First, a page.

HONOLULU (HawaiiNewsNow) - Congressional investigators have begun looking into the Transportation Security Administration's controversial practice of involuntary employee reassignments with short notice, following a lawsuit filed by two former TSA managers in Hawaii.
The two former senior TSA managers have filed discrimination and prohibited practices complaints that said they were transferred to mainland posts with only a few days notice after speaking out about security deficiencies at airports in the islands.
On February 29, the TSA temporarily suspended involuntary reassignments of its employees after some of them complained managers sent them to faraway states in retaliation for whistle blowing.
That happened just two weeks before Hawaii News Now reported on two top TSA managers in Hawaii who said they were transferred to Seattle and Los Angeles with just a few days notice after pointing out security vulnerabilities in airports across Hawaii.
U.S. Rep. Tulsi Gabbard (D-Hawaii) said that, "If it comes out that it's true that there are people in leadership positions who are retaliating on those who report problems, who are creating this culture of retribution, then they should be immediately removed from that position."
The U.S. House Committee on Oversight and Government Reform has asked the TSA for detailed records on all involuntary employee assignments going back four years.
Honolulu attorney Elbridge Smith, who represents the two Hawaii women who have filed whistleblower and gender discrimination complaints against the TSA, said he's happy to see the Congressional investigation.
"I think now that Congress is actually looking and demanding documents, and demanding people to come, maybe some things will happen," he said.
"We'd like to see some heads roll so that the next people that come along understand that they need to follow the law the same as the rest of us do," Smith said.
The whistleblowers said at least 50 TSA officers and managers across the country have been involuntarily transferred to faraway jobs because they fell out of favor with management for one reason or another in the last four years.
Heather Callahan Chuck, a former deputy federal security director in charge of day-to-day TSA operations at Honolulu International Airport, is one of the whistleblowers.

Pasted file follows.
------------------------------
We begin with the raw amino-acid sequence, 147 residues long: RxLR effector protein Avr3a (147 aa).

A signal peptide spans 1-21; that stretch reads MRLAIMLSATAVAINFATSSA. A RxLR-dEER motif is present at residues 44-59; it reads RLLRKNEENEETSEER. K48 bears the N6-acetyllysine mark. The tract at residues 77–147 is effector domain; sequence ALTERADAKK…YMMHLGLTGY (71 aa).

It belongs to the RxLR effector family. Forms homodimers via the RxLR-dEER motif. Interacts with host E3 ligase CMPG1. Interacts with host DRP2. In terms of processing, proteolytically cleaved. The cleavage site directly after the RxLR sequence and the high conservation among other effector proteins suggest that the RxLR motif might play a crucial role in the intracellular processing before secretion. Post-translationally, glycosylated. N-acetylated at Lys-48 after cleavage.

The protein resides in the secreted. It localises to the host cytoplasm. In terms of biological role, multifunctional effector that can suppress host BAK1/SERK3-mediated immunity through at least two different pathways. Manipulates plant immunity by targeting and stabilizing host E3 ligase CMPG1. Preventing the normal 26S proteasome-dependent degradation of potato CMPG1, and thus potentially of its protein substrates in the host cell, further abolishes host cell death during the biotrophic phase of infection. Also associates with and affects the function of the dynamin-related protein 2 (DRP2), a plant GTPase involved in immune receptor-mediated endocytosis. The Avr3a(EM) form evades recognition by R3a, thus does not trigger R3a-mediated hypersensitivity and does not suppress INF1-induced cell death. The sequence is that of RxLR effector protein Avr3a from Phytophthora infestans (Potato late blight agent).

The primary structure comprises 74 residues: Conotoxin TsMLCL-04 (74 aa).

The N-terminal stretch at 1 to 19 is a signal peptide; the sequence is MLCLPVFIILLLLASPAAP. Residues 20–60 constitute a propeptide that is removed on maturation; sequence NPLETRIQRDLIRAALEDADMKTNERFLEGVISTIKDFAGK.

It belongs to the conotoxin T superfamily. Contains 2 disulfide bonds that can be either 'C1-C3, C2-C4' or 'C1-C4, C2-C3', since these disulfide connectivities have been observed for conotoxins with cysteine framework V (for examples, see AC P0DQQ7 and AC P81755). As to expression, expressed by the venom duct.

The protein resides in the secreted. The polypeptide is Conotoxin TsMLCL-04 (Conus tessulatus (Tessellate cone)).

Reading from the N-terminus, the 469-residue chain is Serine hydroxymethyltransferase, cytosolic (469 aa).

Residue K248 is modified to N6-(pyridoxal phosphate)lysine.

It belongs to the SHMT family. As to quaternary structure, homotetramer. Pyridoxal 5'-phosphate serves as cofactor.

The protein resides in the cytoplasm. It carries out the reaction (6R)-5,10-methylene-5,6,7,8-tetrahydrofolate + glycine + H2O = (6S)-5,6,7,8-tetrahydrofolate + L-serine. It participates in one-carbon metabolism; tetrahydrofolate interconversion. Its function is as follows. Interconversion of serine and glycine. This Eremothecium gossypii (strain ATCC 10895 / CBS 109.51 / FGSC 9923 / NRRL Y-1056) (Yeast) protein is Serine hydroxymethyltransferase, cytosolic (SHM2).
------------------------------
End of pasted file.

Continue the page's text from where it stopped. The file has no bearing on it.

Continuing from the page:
"I think they lose a lot of historical knowledge when folks leave. I think the disruption to leadership impacts ongoing security initiatives. I think it's a morale bummer, downer, if you will," Chuck said.
Chuck said she was blamed for security vulnerabilities that had existed for years before she arrived in Hawaii.
With three days notice, she was sent to the Los Angeles for two months, then transferred back to Honolulu in the fall of 2014. She said TSA bosses later gave her a bad evaluation, a demotion and wanted to transfer her to La Guardia Airport in New York City, so she quit the agency.
The other whistleblower, Sharlene Mata, was also a deputy federal security director who oversaw day-to-day TSA operations at all neighbor island airports.
A lifelong Kauai resident, she was given just three days by her TSA superiors to transfer to Seattle to a lower paying job. Both women said the involuntary transfers came just two weeks after they filed a gender discrimination case against the agency. Mata remains at TSA in Seattle two years later, overseeing administrative matters for the TSA in Washington state.
"Many lives and careers have been destroyed because of this. This regime's success in doing so has really plagued the TSA's leadership across the nation with the fear of retaliation in speaking up," Mata said.
"I believe our story has created a grassroots movement of people across the TSA that have been wronged and are now wanting to share their stories," Mata added.
After Hawaii News Now ran two stories about the women earlier this month, Chuck said he was "overwhelmed" by social media, email messages and phone calls from TSA employees across the country.
"I've had other employees calling me. Every place from Boston to Washington, DC, Alaska, California, saying, 'Hey, we've also been mistreated and we hope you get some resolution and here's our story in case that helps or you can help us," Chuck said.
The man who oversaw the two in Hawaii, Stanford Miyamoto, retired from the TSA as federal security director in Hawaii and the Pacific at the end of 2015, a TSA spokesman said.
Chuck said the U.S. House Committee on Oversight and Government Reform has called at least four TSA employees to give sworn testimony in its investigation and the two Hawaii women have spoken at length with Congressional investigators.
The two women said they've also been interviewed by a reporter from The New York Times, which is expected to run a story about the issue soon.